nail houses    By 2013, 70% of the population of China will live in cities. That’s quite a challenge. City growth is going to be one of the problems to face up to over the coming years: the urgent need for town planning and building new housing. Cities will need new plots of land as they expand. Normally large companies and governments
don’t have any difficulty buying those plots from their owners or, simple, taking them away from them. But there are points of resistance: people who don’t accept deals or indemnity in exchange for their land or houses.

Those points of resistance are called Dingzi hù. Nail houses. Nail houses became famous in 2007 when the couple Wu Ping and Yang Wu, inhabitants of Chongquing city (a megalopolis with 29 million inhabitants in southwest China) fought to save their house for three years. When they knocked their house down to build a shopping centre, Ping and Wu spent three years in the 18-metre deep hole where the house had been until they got the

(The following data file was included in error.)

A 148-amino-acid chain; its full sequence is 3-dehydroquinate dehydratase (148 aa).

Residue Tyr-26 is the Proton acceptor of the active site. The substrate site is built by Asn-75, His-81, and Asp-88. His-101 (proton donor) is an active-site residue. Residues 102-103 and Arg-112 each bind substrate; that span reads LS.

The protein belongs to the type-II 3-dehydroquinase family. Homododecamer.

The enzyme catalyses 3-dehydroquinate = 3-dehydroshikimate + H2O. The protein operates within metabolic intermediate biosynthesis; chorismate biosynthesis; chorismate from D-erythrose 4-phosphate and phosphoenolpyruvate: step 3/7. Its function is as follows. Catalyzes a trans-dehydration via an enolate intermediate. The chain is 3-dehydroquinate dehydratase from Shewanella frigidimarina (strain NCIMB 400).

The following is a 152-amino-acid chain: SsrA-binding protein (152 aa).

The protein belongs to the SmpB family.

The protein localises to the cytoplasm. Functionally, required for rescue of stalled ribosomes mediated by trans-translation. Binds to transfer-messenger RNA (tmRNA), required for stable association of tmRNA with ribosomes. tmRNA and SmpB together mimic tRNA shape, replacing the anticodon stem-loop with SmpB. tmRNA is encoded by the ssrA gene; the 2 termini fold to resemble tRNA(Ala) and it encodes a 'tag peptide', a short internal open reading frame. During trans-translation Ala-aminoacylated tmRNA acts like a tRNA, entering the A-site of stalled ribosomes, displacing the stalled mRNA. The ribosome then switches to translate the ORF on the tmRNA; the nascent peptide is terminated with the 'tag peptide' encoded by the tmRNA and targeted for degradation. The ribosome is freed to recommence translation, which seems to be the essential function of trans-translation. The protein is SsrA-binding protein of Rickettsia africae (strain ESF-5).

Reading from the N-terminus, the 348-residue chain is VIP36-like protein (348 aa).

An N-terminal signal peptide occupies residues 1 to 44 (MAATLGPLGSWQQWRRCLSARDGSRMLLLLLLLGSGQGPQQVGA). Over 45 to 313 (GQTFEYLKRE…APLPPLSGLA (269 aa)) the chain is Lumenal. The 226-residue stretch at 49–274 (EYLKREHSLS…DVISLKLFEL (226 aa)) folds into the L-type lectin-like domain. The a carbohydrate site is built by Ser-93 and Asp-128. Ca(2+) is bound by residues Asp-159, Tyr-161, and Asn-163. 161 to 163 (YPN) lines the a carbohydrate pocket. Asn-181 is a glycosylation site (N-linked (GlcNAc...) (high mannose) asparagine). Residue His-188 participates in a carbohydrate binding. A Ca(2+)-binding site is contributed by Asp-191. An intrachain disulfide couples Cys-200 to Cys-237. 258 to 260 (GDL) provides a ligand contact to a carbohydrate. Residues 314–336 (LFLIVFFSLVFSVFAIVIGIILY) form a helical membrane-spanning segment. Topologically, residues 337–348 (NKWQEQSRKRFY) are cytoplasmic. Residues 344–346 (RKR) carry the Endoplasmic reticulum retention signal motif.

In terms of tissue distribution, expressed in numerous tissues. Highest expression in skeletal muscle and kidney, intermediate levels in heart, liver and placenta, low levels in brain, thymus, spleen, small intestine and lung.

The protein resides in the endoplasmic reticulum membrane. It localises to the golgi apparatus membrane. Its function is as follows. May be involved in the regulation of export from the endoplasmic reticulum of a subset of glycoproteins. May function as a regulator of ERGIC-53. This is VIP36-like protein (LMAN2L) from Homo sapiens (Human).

deal they wanted.

Nail houses owe their name to the dangerous nails which stick out in the buildings. Not all nail house owners have reached the peaceful conclusion which Ping and Wu did. The Chinese government (like governments all over the world) has used all sorts of weapons against those energetic inhabitants. But there are still cases of nail houses’ resistance and dignity.